Robot-assisted arm training after stroke helps people regain some strength and independence
People who have electromechanical or robot-assisted arm rehabilitation after stroke have better arm function and strength as well as finding it easier to complete activities of daily living. Although moderate, the improvements suggest it may be worth considering these interventions as an adjunct to usual therapy.
Many people have impaired arm function after a stroke and rehabilitation is often required. Robot-assisted arm training uses devices to support therapeutic movements. Feedback, given b...
Two antiplatelet drugs may prevent further strokes but increase major bleeds
People experiencing a minor stroke or a transient ischaemic attack have a lower risk of further stroke within 90 days if given clopidogrel and aspirin, rather than aspirin alone. However, taking both drugs doubles the risk of bleeding over the same period.
Current UK guidelines recommend using clopidogrel alone.
In this major international trial of nearly 5,000 people, those who took the dual treatment had fewer heart attacks or strokes than those who took aspirin only, particularly in the fir...
Adding a third antiplatelet drug after a stroke doesn’t reduce the risk of another stroke
A combination of aspirin, clopidogrel and dipyridamole does not reduce the incidence or severity of recurrent stroke in people who have had a stroke or transient ischaemic attack (TIA).
This NIHR-funded trial compared the triple treatment to current guideline-based antiplatelet therapy for preventing further stroke or TIA (brief loss of blood supply to the brain). UK guidance recommends aspirin initially followed by clopidogrel alone as for most people this gives the best balance of effectivene...
Direct acting oral anticoagulants likely to be better than warfarin for people taking them for atrial fibrillation
In people with atrial fibrillation needing anticoagulant treatment, deaths were fewer in those who had direct acting oral anticoagulants compared with warfarin. The picture is less clear for the risk of stroke and complications such as bleeding in the brain or gut. Apixaban had the best efficacy and safety profile and was cost-effective compared with warfarin.
This study pooled the data in all trials reporting efficacy, safety and cost of anticoagulant prevention of stroke events in people with...
Giving oxygen routinely after a stroke does not improve outcomes
There was no benefit to routinely giving oxygen to people who have had a stroke. Oxygen given continuously, or just overnight, did not reduce disability or death and it did not improve people’s ability to do everyday tasks or live independently. There were no oxygen-related adverse events reported.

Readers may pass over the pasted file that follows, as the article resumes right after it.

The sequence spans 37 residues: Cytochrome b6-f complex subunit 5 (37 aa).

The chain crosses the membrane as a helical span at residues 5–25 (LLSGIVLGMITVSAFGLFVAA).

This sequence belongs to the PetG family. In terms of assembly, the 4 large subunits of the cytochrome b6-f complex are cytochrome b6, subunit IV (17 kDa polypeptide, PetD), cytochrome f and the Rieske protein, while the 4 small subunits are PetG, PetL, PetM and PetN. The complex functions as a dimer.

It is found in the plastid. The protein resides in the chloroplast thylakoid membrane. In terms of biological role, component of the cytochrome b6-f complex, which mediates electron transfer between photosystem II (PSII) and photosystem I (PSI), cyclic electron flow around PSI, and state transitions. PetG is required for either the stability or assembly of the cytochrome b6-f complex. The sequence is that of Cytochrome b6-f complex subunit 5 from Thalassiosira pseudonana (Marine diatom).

Strokes occur when the blood supply to the brain is disrupted by either a blocked or burst blood vessel. They can lead to death or disability as parts of the brain are deprived of blood. Theref...
Second-hand smoke levels in Scottish prisons equivalent to living with a smoker
Staff in Scottish prisons inhale roughly the same amount of second-hand smoke at work as they would in the average smoking household (32μg of fine particulate matter per m3). Some activities, like inspecting a smoky prison cell, exposed staff to far higher levels (up to 753.6μg per m3).
Despite smoking bans in public spaces across the UK, around three-quarters of prisoners smoke. This poses health threats from second-hand smoke to staff and prisoners alike.
This NIHR study detailed the s...
Head position after acute stroke does not affect disability outcomes
Lying flat for 24 hours after a stroke is no better than sitting up at an angle of at least 30 degrees. These differences in early head position did not affect people’s levels of disability or survival to 90 days, which was more than 92% in both groups. It had been thought that the head down position might increase the chance of pneumonia, but in this trial, the rates were also similar for people cared for in either position.
The results of this large international randomised controlled t...
Group rehabilitation activities improve walking after stroke
Group-based circuit class therapy (CCT) focused on repetitive mobility, and functional tasks improved walking ability in people after stroke. People walked on average 61m further during six minutes than those receiving comparison interventions. CCT involves stroke survivors practising different activities at workstations in sight of each other.
This Cochrane review identified 17 trials of group-based CCT, given at least weekly for four weeks, compared with other physical therapies or no interve...
Carers of stroke survivors voice an unmet need for practical and emotional support
The carers of stroke survivors express a need to be recognised by hospital rehabilitation teams as partners in care. Carers emphasised that their deep knowledge can contribute to joint decision making about the care of their spouse or family member. This research suggests that considering carers’ needs for support, information and training into care planning could ease the distress currently reported.
This review describes how family, friends and spouses often felt emotionally overwhelmed...
Mechanical clot removal for stroke reduces disability at two years
Timely mechanical removal of the blood clots from inside vessels in the brain after a stroke reduces disability and improves quality of life at two years compared with usual care.
Over a third of those in the thrombectomy group had good functional outcome compared with less than a quarter of the standard care group who received clot busting drugs. This was similar to the results at 90 days and was associated with improved quality of life in terms of self-care and mobility. Findings came from a ...